In what continues to be Sony’s biggest disaster since the MiniDisc, the flood of hacked information continued spilling unabated over the weekend—all leading up to what the so-called “Guardians of Peace” promise will be a “Christmas gift” that could prove even more unwanted than a clunky cassette/CD hybrid. That gift, rather, is “larger quantities of data,” which the group promised will “surely give you much more pleasure and put Sony Pictures into the worst state,” according to a since-deleted message reported by CNN.

At this point, of course, it’s hard to imagine just how much worse things could get for Sony. Recent weeks have already seen the leak of several of its new movies, its employee health records and Social Security numbers, internal financial info, and scores of sensitive emails containing all kinds of project chatter, as well as some idle joking around—and it’s forced its highest-level executives into a never-ending nightmare of apology and apprehension. Unless this Christmas Day batch of emails is a studio burn book methodically insulting every star in Hollywood, it seems like the damage has already been done.

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But as the past 48 hours somehow yielded yet more controversial talking points, Sony is finally getting serious—especially now that the new James Bond script has leaked. After some sites went ahead with a point-by-point breakdown of Spectre’s entire plot, as well as the myriad notes from Sony executives, the movie’s production company issued a warning of legal action—not only against the hackers who stole it, but against those who would disseminate it. (In particular, this could be the second time Gawker finds itself in court for this very thing.) It’s also suspected that the full Spectre script could be part of that “Christmas gift” information dump, giving fans the “pleasure” of being able to find fault with the film more than a year in advance.

The Bond letter was soon followed by a similarly stern missive issued from David Boies—a high-profile lawyer who’s worked such landmark cases as Bush v. Gore and United States v. Microsoft, and (somewhat ironically) defended Napster against charges of copyright infringement—threatening serious reprisal for their spreading of any information from the hacked files. “We are writing to ensure that you are aware that SPE does not consent to your possession, review, copying, dissemination, publication, uploading, downloading or making any use of the stolen information,” the letter reads, demanding that anyone who may come into contact with it both ignore it and destroy it. (Also, stay out of Sony’s Forbidden Closet of Mystery.)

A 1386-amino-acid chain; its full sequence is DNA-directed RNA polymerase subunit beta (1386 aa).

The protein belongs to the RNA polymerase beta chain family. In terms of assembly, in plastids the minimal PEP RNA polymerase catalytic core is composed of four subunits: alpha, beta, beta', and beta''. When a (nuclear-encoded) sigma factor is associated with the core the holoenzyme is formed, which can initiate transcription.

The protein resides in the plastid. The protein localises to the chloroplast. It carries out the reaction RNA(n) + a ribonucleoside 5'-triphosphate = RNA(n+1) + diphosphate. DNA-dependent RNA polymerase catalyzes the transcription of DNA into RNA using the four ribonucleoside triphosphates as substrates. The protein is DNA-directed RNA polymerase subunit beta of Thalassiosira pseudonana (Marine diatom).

Naturally, many of those publications are still forging ahead, believing that once the information is out there, it’s impossible to stop it anyway—and in the case of Variety, citing legal precedent for the right to pass it along. Such appeals to the laws of man, of course, will not stand up in the court of Aaron Sorkin, who responded to the Sony hack—in which he has appeared frequently, and not especially favorably—with an op-ed in the New York Times. In it, he chides the “morally treasonous” media for participating in the info’s spread, and for seemingly caring less about the leak of employee records than about when “a stolen email revealed that Jennifer Lawrence was being undervalued.”

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Sorkin also acknowledged that, yes, as a subject in many of those stolen emails, he would seem to have a dog in this fight. But as any good Aaron Sorkin character with recognizably human flaws would, Aaron Sorkin insists he’s fighting on principle:

I’m not a disinterested third party. Much of the squabbling between Ms. Pascal and Mr. Rudin was about a movie that’s about to begin shooting, “Steve Jobs,” for which I wrote the screenplay, so my name comes up from time to time. The widely published documents that were stolen include an email to Ms. Pascal in which I advocated going to Tom Cruise for the lead role (I did), a second email from one executive to another speculating that I’m broke (I’m fine) and a third that suggested that I might be romantically involved with a woman whose book I’m using as source material for a new script (I wish).